ROGERSVILLE, Tenn. (WJHL) – A Northeast Tennessee man has died after a mudslide on State Route 70 in Hawkins County Thursday morning.
A report from the Tennessee Highway Patrol states that Steven Lawson, 62, was going south when his vehicle left the roadway, which washed away, rolled down a 200-foot embankment, and came to rest on the vehicle’s top.
Tennessee Department of Transportation spokesperson Mark Nagi says the road will be closed for an extended period of time.
A mile-long portion of the state route near Cave Springs Road is closed until further notice.
“They woke me up about 3 this morning, told me I had to evacuate. Course I was awake already because I heard it. Thought it was a thunder storm but it wasn’t. I just got these guys and got in the jeep and just been hanging around all morning. This rain is just unbelievable, never seen this much,” said homeowner Richard Northington.
TDOT road engineers are currently on the scene accessing the damage.
“I’ve never seen water coming out of these mountains and up where it caved at. I knew that was going to do it because they left too much dirt on top of that rock. Dirt don’t sit on top of rock and water running under it,” said Clyde Lyda.
Mr. Lyda and his wife, Ruby, were returning home mid-afternoon with their groceries, “We seen it on the news earlier this morning and it’s scary. This time the weather is you don’t know if the mountain is going to come down on you before you wake up the next morning or what.”
Hawkins County Sheriff Ronnie Lawson tweeted that multiple mudslides were reported on Highway 70. Sheriff Lawson said emergency crews waited until daylight to assess damage to State Route 70 North in Hawkins County and search for victims.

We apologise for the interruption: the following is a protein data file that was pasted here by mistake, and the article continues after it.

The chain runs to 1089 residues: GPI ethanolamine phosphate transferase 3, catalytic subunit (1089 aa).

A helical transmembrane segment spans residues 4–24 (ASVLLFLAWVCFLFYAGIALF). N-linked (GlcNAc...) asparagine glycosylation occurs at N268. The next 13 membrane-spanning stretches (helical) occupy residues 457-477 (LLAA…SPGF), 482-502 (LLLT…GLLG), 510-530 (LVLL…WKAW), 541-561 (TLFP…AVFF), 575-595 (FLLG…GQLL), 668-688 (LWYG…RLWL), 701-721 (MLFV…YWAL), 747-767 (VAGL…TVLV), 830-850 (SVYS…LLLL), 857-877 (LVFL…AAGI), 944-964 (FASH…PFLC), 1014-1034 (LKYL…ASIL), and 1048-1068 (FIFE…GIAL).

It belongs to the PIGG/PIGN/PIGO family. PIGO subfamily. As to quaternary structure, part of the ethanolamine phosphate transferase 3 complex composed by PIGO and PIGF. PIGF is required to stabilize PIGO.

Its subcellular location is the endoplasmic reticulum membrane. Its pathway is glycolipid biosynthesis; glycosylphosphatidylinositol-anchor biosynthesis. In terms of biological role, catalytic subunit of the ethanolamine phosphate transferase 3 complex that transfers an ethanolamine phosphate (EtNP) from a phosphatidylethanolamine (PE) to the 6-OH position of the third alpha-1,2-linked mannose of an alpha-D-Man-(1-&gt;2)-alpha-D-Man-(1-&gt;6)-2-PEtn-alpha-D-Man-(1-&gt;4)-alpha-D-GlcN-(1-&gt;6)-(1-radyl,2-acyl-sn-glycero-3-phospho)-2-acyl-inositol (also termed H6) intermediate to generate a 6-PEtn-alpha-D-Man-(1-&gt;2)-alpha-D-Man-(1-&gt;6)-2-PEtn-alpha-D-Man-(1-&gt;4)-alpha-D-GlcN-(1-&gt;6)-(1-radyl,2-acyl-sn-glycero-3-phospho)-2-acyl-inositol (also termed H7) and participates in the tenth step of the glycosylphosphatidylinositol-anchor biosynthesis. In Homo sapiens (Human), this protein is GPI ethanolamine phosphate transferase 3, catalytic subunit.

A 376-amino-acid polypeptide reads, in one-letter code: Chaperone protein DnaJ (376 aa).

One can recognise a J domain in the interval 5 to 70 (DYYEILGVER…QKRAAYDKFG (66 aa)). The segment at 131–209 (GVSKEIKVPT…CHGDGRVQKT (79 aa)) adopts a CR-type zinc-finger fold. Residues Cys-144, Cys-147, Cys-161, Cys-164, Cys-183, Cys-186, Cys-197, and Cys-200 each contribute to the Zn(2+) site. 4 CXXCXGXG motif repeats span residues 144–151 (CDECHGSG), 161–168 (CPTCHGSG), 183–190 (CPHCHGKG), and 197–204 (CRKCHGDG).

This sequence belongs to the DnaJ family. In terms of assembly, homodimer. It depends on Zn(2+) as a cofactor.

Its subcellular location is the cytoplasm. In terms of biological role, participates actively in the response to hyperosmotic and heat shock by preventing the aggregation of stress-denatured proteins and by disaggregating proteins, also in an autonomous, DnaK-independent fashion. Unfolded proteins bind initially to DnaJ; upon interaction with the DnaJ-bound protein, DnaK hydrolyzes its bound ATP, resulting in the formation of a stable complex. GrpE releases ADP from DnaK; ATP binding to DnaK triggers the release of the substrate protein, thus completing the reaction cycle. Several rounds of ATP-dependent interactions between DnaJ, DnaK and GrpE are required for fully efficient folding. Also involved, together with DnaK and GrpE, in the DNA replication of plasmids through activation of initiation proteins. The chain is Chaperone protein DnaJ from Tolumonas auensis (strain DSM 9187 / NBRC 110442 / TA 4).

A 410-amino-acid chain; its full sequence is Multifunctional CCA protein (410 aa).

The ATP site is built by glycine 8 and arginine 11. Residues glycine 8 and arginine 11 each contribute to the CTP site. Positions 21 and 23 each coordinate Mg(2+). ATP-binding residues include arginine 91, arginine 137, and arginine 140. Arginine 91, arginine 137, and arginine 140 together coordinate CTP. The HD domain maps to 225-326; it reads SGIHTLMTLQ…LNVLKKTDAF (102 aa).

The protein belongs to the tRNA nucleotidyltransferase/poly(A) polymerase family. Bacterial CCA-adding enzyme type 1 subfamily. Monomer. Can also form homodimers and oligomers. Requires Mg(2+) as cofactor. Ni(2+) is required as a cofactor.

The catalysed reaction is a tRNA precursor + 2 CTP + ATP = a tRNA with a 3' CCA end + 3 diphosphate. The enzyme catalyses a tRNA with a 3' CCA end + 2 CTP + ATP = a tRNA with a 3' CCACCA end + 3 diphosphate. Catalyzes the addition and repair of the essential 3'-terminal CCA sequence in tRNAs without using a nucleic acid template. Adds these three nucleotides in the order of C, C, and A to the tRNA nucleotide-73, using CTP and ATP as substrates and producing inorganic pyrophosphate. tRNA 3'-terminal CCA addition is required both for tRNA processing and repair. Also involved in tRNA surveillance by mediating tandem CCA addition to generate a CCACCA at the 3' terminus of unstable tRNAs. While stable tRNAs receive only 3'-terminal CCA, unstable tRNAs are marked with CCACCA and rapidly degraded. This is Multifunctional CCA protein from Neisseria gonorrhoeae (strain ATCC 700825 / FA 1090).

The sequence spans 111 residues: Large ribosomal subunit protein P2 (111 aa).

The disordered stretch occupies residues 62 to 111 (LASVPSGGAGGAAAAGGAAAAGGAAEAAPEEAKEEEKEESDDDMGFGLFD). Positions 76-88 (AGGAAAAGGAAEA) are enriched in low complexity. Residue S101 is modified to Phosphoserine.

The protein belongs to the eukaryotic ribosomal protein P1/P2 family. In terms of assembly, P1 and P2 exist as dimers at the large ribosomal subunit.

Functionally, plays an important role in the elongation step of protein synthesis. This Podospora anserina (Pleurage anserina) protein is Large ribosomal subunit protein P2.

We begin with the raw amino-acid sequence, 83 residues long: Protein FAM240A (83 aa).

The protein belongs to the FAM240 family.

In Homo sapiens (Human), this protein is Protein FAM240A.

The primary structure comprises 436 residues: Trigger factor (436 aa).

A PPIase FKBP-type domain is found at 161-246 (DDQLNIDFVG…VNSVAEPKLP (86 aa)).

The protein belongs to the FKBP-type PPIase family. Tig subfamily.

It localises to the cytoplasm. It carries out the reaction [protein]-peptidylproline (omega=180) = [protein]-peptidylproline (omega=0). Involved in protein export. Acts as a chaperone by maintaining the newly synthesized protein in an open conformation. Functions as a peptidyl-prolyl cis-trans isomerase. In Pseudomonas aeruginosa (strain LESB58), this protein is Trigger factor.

WJHL spoke with rescue crews who said some voluntary evacuations are underway for surrounding homes.
At this time, it is unknown how many cars or homes were impacted by the mudslides.
“That’s terrible. That’s horrible for a vehicle to drop off and just drop off the road and go down like that. That’s our way in and out of town, everywhere we go, we go on down 70. It’s bad. You’d like to feel secure on your roads when you’re driving and that up there is just kind of shaky to see how the guardrail gave away and the cars just tumbled over,” said homeowner Barbara Bickel.
Members of the Kingsport Fire Department are assisting with search and rescue. Part of this technical rescue includes using rope to go down to vehicle assessing search efforts.
First responders with the technical rescue teams say they’re using laser technology and drones to pinpoint places down the slope to watch if material moves, and then they’ll change plans on rescue efforts.
News Channel 11 was told emergency responders across the region are on standby for rescue efforts.
The Hawkins County Rescue Squad says this type of landslide is extremely uncommon for the area and it’s one of the most critical incidents they ever responded to.